SANS Recommendations for Defensive Cyber Analysts

I keep fielding this question in private, so I finally decided to answer it in public: “What SANS courses should I take?” Although I have a much longer answer to give about training in general, this article answers that specific question based on my own personal experience, having taken several SANS courses over the years.

In Cybersecurity Tools & Resources, I share some helpful guides for career planning. Every time someone asks about taking any course, I first refer them to those resources:

“For general cybersecurity career planning, I recommend reviewing the How to Start a Cybersecurity Career graphic, the related Cybersecurity Role Map, and Lesley Carhart’s Starting an InfoSec Career – The Megamix – Chapters 4-5 for some help here. Mike Sass’s Infosec Skill Sets breaks down this nebulous field into domains in a similar form as Henry Jiang’s famous Cybersecurity Domain Map,Getting Into Information Security describes how to get into this field, and his article A 5 Year Infosec Education Retrospective contains good guidance on training, education, and certification. You may also find Paul Jerimy’s Security Certification Roadmap helpful as well. I also frequently refer people to SANS’s helpful Cyber Security Roadmap as well as CompTIA’s more general IT Certification Roadmap. Together these should give you an idea of the career paths available in this field and what it would take to go down them; from there we can make a plan for your future.”

In particular, given the focus of this article, I recommend checking out SANS’s Cyber Security Roadmap, which bins the company’s courses into tracks that you can follow based on your interests.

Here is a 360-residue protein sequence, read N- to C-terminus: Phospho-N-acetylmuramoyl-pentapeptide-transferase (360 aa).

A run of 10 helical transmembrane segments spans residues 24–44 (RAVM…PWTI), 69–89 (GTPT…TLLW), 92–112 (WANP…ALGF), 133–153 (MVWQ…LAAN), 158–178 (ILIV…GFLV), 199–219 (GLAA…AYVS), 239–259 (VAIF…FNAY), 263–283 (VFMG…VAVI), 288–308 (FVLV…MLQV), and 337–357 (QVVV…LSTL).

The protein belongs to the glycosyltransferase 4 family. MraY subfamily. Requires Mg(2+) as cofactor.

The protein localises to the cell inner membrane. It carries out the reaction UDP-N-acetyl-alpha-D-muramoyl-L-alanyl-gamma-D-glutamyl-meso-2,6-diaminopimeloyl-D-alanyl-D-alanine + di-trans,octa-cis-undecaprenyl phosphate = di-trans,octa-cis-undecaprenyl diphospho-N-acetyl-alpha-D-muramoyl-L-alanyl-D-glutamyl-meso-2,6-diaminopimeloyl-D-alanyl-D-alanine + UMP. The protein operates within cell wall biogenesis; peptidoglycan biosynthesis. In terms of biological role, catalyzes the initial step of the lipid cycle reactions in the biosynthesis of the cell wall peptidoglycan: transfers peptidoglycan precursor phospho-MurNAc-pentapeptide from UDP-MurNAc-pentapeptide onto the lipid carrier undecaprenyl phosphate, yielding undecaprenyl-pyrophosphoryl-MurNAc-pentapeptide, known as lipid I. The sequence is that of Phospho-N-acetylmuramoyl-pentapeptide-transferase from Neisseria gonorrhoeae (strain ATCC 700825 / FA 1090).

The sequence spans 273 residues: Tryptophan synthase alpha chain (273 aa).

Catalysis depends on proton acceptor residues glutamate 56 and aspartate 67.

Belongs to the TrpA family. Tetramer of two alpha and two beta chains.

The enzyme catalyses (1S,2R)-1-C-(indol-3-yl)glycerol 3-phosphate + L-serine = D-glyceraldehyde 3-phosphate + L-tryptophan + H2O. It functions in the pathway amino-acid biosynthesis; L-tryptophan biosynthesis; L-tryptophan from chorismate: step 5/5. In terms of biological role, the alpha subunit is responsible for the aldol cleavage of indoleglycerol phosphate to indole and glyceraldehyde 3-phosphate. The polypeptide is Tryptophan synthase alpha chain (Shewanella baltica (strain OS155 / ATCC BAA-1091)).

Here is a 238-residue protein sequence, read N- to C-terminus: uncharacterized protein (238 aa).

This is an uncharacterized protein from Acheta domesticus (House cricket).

Based on my own experience, as a strictly defensive cyber analyst, I recommend starting with FOR578: Cyber Threat Intelligence, then taking FOR572: Advanced Network Forensics: Threat Hunting, Analysis, and Incident Response followed by FOR508: Advanced Incident Response, Threat Hunting, and Digital Forensics and SEC555: SIEM with Tactical Analytics. 578 will help you understand threat actors, which is a great starting point for an effective defense. 572 delves into network analysis, the most common data source for defensive cyber analysts. 508 then covers host analysis, the important second half of a cyber analyst’s job. Finally, 555 touches both host and network analysis as well as data collection, transport, and presentation in a SIEM. In terms of SANS courses for defensive cyber analysts, this pipeline will cover most of your bases.

I have also taken SEC497: Practical Open-Source Intelligence (OSINT), SEC505: Securing Windows and PowerShell Automation, and SEC599: Defeating Advanced Adversaries - Purple Team Tactics & Kill Chain Defenses. I typically do not recommend those courses. 497 covers OSINT as a discipline well, but for defensive cyber analysts, much of that material falls outside the scope of their duties. 505 would benefit those deploying, operating, and maintaining IT infrastructure more so than defensive cyber analysts. Finally, although I liked 599, I do not think it is necessary in addition to 578, 572, 508, and 555, each of which touches on the idea of combating advanced adversaries.

In the future, I look forward to taking SEC504: Hacker Tools, Techniques, and Incident Handling, SEC595: Applied Data Science and AI/Machine Learning for Cybersecurity Professionals, and FOR610: Reverse-Engineering Malware: Malware Analysis Tools and Techniques. I expect these to round out my “full stack” defensive cyber analyst education, covering everything from the threat intel that drives a cyber program and the ability to hunt at scale to incident handling and low-level host, network, and malware analysis. For now, though, when someone asks, “What SANS courses should I take?” “578, 572, 508, and 555” is my answer.